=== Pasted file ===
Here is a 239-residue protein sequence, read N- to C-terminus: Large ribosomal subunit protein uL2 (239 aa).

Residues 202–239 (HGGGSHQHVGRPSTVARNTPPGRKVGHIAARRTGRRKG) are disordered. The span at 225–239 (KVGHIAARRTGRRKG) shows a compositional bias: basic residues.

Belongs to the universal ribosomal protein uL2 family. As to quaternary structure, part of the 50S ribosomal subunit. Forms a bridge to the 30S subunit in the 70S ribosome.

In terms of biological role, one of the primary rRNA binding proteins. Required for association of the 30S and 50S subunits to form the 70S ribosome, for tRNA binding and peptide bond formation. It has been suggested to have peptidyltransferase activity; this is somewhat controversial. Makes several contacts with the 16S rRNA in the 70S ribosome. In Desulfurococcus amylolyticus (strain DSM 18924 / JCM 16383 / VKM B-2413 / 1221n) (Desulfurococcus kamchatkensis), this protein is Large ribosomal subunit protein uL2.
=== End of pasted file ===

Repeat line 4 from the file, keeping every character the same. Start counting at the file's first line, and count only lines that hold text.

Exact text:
In terms of biological role, one of the primary rRNA binding proteins. Required for association of the 30S and 50S subunits to form the 70S ribosome, for tRNA binding and peptide bond formation. It has been suggested to have peptidyltransferase activity; this is somewhat controversial. Makes several contacts with the 16S rRNA in the 70S ribosome. In Desulfurococcus amylolyticus (strain DSM 18924 / JCM 16383 / VKM B-2413 / 1221n) (Desulfurococcus kamchatkensis), this protein is Large ribosomal subunit protein uL2.